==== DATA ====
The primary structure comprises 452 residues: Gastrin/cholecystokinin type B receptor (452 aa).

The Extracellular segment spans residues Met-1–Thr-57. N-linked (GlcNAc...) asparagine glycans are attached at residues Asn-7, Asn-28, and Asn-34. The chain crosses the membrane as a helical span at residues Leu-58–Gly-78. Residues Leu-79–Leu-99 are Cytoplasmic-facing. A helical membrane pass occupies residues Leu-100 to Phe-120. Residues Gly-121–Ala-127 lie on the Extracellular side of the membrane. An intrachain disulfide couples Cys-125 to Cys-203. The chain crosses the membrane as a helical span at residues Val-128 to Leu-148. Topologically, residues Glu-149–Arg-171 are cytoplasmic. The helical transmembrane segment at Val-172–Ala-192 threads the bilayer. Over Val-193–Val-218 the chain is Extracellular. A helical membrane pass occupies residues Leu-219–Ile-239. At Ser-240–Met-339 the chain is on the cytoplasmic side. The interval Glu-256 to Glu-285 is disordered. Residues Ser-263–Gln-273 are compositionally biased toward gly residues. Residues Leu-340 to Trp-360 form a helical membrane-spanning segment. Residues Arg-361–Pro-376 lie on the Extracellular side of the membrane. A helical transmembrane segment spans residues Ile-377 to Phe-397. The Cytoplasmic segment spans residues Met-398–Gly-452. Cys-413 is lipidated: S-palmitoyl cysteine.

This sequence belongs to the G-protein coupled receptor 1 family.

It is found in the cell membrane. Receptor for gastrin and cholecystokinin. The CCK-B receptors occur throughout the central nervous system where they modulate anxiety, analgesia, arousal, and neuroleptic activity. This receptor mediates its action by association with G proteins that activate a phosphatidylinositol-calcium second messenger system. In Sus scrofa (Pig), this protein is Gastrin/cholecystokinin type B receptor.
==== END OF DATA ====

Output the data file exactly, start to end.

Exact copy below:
The primary structure comprises 452 residues: Gastrin/cholecystokinin type B receptor (452 aa).

The Extracellular segment spans residues Met-1–Thr-57. N-linked (GlcNAc...) asparagine glycans are attached at residues Asn-7, Asn-28, and Asn-34. The chain crosses the membrane as a helical span at residues Leu-58–Gly-78. Residues Leu-79–Leu-99 are Cytoplasmic-facing. A helical membrane pass occupies residues Leu-100 to Phe-120. Residues Gly-121–Ala-127 lie on the Extracellular side of the membrane. An intrachain disulfide couples Cys-125 to Cys-203. The chain crosses the membrane as a helical span at residues Val-128 to Leu-148. Topologically, residues Glu-149–Arg-171 are cytoplasmic. The helical transmembrane segment at Val-172–Ala-192 threads the bilayer. Over Val-193–Val-218 the chain is Extracellular. A helical membrane pass occupies residues Leu-219–Ile-239. At Ser-240–Met-339 the chain is on the cytoplasmic side. The interval Glu-256 to Glu-285 is disordered. Residues Ser-263–Gln-273 are compositionally biased toward gly residues. Residues Leu-340 to Trp-360 form a helical membrane-spanning segment. Residues Arg-361–Pro-376 lie on the Extracellular side of the membrane. A helical transmembrane segment spans residues Ile-377 to Phe-397. The Cytoplasmic segment spans residues Met-398–Gly-452. Cys-413 is lipidated: S-palmitoyl cysteine.

This sequence belongs to the G-protein coupled receptor 1 family.

It is found in the cell membrane. Receptor for gastrin and cholecystokinin. The CCK-B receptors occur throughout the central nervous system where they modulate anxiety, analgesia, arousal, and neuroleptic activity. This receptor mediates its action by association with G proteins that activate a phosphatidylinositol-calcium second messenger system. In Sus scrofa (Pig), this protein is Gastrin/cholecystokinin type B receptor.